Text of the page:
Culture clash dramedy “A Hologram For The King” may have taken a few of Tom Hanks’ loyal fans by surprise, or if not quite surprise then possibly left them a trifle bemused. A detached, contemplative and quirkily surreal journey through one man’s three-quarter life crisis, it provides a great platform for Hanks’ natural charisma and provides an intriguing view of life in the Kingdom Of Saudi Arabia.
Alan Clay (Hanks), a newly divorced, down on his luck salesman takes a job pitching for the IT infrastructure contract for a prestigious new development called the King’s Metropolis of Economy and Trade. As he waits for his audience with the King, he starts to reflect on his life and his future.
There’s a whimsical and hazy approach to the story, which draws us in to Alan’s current world view while it unpacks some of the myths and preconceptions of what life is like in the KSA. Hanks’ everyman routine works perfectly, especially when his would-be energetically optimistic sales schtick comes up against a culture driven by different priorities and approaches. He’s joined on his journey of self-rediscovery by his driver Yousef, played with scene-stealing comic charm by American actor Alexander Black and a beguiling doctor played with grace and sensuality by Sarita Choudhury. It’s with the latter the story takes an unexpectedly romantic turn as Alan finds in her a kindred spirit and the possibility of hope.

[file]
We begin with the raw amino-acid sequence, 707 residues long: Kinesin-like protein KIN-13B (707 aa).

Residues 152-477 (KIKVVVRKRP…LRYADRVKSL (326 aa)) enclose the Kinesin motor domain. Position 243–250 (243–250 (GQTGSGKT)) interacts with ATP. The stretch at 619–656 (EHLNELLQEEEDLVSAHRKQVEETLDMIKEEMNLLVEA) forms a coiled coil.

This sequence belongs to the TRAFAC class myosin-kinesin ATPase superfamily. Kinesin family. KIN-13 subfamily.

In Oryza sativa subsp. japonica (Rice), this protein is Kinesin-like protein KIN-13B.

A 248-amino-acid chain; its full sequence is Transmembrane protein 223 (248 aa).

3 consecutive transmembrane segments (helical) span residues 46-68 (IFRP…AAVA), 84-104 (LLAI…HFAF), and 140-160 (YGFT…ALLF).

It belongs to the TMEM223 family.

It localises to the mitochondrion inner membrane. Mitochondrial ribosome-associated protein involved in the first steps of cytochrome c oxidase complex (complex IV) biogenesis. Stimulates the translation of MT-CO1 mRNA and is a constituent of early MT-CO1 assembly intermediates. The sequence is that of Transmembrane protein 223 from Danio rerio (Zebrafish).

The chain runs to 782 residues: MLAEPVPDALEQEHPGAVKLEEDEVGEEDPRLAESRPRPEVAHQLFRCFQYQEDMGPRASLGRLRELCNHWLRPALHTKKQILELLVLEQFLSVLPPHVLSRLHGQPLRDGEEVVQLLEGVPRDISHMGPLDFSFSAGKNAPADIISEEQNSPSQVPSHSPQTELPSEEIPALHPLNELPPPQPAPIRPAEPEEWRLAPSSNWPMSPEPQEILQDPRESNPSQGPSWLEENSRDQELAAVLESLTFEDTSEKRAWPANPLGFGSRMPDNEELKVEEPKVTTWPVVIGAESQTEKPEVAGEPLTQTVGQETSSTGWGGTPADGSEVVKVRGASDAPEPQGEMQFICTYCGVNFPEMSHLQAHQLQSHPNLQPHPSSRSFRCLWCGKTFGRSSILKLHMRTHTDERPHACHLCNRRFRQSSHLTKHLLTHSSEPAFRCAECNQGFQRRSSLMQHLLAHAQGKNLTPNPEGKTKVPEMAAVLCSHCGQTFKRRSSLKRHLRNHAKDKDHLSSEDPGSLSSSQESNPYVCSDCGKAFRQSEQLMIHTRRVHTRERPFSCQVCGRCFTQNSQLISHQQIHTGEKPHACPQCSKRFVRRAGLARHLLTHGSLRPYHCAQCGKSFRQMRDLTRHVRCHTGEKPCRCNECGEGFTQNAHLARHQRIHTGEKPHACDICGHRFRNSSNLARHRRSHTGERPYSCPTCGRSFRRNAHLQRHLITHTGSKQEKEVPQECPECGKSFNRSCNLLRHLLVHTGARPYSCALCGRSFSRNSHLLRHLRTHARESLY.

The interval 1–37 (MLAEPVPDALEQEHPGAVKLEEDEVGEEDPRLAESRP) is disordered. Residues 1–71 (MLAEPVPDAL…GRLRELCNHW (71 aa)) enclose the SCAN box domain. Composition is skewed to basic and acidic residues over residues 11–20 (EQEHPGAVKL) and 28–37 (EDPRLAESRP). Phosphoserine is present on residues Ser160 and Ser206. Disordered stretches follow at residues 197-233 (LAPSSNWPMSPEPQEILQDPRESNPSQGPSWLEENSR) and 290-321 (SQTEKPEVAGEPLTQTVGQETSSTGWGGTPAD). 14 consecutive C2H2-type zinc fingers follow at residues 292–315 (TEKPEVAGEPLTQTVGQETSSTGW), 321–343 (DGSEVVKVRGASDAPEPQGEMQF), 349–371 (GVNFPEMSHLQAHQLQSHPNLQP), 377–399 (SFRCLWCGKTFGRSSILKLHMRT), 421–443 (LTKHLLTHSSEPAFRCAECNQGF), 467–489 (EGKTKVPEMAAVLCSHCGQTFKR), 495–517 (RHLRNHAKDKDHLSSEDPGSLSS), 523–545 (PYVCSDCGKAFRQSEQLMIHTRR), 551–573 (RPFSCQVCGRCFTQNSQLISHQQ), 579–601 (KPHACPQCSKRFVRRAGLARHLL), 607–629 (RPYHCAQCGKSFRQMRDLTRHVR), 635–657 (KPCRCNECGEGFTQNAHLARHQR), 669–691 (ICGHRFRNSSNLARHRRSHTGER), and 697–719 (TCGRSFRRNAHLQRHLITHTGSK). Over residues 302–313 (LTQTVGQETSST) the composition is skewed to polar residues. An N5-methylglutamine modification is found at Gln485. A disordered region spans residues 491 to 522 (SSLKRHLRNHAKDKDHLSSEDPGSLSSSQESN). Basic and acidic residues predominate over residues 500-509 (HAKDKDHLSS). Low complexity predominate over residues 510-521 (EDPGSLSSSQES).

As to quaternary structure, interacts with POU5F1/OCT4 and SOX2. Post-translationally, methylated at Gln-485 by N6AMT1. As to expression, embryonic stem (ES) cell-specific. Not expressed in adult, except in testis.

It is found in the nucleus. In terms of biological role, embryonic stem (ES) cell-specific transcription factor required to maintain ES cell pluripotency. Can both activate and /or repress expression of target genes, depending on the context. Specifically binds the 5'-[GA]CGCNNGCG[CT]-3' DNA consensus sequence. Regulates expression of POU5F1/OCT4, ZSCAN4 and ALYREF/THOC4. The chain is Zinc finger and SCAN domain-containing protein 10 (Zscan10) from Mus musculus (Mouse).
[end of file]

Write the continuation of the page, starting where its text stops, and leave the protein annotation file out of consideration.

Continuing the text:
It’s an amiable story which unhurriedly allows us to explore its characters against the rich geographical and cultural backdrop of the Middle East with an endearing penchant for fantasy sequences which are vaguely reminiscent of “The World According To Garp”. If nothing else, Tom Tykwer’s bright and playful adaptation of Dave Eggars’ novel has convinced me that I want a full-length version of Tom Hanks performing Talking Heads’ ‘Once In A Lifetime’.